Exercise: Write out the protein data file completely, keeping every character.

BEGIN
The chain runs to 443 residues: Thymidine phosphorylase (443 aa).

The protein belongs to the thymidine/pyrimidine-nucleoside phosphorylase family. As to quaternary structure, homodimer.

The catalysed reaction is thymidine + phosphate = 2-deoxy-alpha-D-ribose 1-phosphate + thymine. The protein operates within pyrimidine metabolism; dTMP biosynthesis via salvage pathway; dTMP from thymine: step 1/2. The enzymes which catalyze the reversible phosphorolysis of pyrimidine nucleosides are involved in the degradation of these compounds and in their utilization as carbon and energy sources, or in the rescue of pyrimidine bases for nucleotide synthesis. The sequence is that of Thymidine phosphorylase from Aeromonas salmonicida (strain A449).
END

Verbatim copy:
The chain runs to 443 residues: Thymidine phosphorylase (443 aa).

The protein belongs to the thymidine/pyrimidine-nucleoside phosphorylase family. As to quaternary structure, homodimer.

The catalysed reaction is thymidine + phosphate = 2-deoxy-alpha-D-ribose 1-phosphate + thymine. The protein operates within pyrimidine metabolism; dTMP biosynthesis via salvage pathway; dTMP from thymine: step 1/2. The enzymes which catalyze the reversible phosphorolysis of pyrimidine nucleosides are involved in the degradation of these compounds and in their utilization as carbon and energy sources, or in the rescue of pyrimidine bases for nucleotide synthesis. The sequence is that of Thymidine phosphorylase from Aeromonas salmonicida (strain A449).